The anti-desecration unrest in Afghanistan and Pakistan is now spreading to the Palestinian territories.
Oh, goody. Sure glad we decided to show those Gitmo ragheads who was boss.
Meanwhile, apparently those silly Uzbeks heard Bush's call for freedom and democracy in Central Asia (in his speech in Georgia) and took it a bit too seriously. Fortunately, the government of Islam Karimov -- our ally and a big fan of boiling dissidents, understands that Bush wasn't really advancing an inviolate principle:
Soldiers opened fire on thousands of protesters in eastern Uzbekistan on Friday after demonstrators stormed a jail to free 23 men accused of Islamic extremism. At least 50 people may have been killed in clashes with police and security forces, a protest leader said.
Protesters fell to the ground as the troops surrounded the crowd of some 4,000 and started shooting outside the city's administration building, which had been seized by the demonstrators. An Associated Press reporter saw 10 people who apparently had been hit, including at least one dead, and participants in the rally said two more had been killed....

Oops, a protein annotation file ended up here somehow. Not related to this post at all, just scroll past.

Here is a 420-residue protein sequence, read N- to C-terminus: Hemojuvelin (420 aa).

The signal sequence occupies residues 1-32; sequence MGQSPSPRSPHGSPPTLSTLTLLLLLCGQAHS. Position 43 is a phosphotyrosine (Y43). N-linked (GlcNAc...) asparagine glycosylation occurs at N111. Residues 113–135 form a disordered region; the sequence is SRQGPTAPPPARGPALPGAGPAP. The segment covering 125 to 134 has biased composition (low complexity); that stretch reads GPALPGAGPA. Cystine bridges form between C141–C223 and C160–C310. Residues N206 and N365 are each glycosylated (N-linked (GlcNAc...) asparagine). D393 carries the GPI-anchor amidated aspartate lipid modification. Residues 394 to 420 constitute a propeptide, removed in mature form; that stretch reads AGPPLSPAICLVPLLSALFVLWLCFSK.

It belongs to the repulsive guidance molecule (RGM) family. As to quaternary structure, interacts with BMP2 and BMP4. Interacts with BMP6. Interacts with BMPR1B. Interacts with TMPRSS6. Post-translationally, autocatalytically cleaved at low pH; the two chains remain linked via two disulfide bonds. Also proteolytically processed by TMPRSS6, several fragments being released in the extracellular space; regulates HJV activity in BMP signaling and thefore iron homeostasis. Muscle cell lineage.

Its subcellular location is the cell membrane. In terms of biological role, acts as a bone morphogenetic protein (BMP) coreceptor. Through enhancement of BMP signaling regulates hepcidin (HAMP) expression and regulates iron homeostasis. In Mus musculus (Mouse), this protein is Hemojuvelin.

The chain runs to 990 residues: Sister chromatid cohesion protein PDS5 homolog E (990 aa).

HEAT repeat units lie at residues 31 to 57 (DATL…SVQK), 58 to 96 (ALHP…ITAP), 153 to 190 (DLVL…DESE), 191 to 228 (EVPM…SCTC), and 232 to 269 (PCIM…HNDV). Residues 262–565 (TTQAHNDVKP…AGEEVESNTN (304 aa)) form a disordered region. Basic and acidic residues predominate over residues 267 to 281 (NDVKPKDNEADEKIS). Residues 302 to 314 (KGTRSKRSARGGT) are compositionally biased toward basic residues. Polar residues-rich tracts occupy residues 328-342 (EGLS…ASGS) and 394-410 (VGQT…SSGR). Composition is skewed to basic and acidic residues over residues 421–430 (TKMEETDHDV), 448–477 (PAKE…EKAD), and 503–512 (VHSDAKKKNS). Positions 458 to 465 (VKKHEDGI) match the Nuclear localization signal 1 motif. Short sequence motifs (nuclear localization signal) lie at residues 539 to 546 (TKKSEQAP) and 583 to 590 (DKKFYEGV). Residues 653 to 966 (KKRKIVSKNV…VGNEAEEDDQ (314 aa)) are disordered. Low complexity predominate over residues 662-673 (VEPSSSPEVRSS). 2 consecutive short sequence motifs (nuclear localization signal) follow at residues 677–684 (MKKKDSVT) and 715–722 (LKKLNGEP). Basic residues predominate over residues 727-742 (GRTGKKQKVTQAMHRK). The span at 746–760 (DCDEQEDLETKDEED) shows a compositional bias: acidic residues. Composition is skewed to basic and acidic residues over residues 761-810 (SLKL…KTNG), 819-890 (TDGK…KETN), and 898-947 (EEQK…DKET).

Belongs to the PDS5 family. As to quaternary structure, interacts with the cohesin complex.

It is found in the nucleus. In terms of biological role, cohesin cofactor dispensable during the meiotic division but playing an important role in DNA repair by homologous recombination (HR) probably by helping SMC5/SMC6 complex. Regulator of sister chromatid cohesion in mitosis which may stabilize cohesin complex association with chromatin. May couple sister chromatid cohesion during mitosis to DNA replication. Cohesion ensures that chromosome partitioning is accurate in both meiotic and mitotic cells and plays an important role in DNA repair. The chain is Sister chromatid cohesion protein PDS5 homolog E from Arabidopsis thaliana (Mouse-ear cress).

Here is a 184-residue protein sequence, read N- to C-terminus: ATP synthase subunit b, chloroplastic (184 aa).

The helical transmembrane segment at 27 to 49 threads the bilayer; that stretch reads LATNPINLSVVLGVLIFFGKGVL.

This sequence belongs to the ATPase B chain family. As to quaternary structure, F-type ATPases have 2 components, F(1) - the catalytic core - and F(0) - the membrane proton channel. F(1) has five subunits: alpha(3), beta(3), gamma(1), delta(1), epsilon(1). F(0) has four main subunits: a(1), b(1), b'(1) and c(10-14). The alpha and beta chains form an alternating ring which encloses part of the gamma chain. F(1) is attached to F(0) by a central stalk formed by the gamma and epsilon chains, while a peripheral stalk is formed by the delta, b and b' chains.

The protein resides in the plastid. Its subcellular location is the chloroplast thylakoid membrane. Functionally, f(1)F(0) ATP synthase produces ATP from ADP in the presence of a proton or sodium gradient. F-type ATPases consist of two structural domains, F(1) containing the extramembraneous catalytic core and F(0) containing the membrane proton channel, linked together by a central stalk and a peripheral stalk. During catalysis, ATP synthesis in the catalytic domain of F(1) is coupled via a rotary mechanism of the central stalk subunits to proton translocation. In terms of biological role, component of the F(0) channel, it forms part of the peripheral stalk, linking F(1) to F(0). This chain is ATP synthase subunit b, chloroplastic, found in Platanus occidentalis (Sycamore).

I'm not a big fan of the Karimov government. On the other hand, I'm not sure I really want to start rooting for the other guys:
The 23 businessmen who were on trial are members of Akramia -- a group named for their founder, Akram Yuldashev, an Islamic dissident sentenced in 1999 to 17 years in prison for allegedly urging the overthrow of Uzbekistan's secular government in a pamphlet published in the late 1990s. He has proclaimed his innocence.
... authorities claim [Akramis] are linked to the outlawed radical Islamic party Hizb-ut-Tahrir, a group that seeks to create a worldwide Islamic state and has been forced underground throughout most of formerly Soviet Central Asia and Russia.
Uzbek authorities blame Hizb-ut-Tahrir for inspiring deadly attacks and bombings last year that killed more than 50 people in Uzbekistan. Hizb-ut-Tahrir, however, claims to disavow violence and has denied responsibility.
The Islamic Movement of Uzbekistan, which is linked to al-Qaida and the Taliban, also fought for establishment of an Islamic state in the valley in the late 1990s. Concerns are high that Fergana could be a flashpoint for destabilizing wide swaths of ex-Soviet Central Asia.
Occasionally, we on the left try to tell right-wingers that the world is complex. For this we are accused of "moral relativism." They tell us that the world is easy to understand -- it consists of (a) good people who love freedom and (b) evildoers.
OK, folks -- then who's who?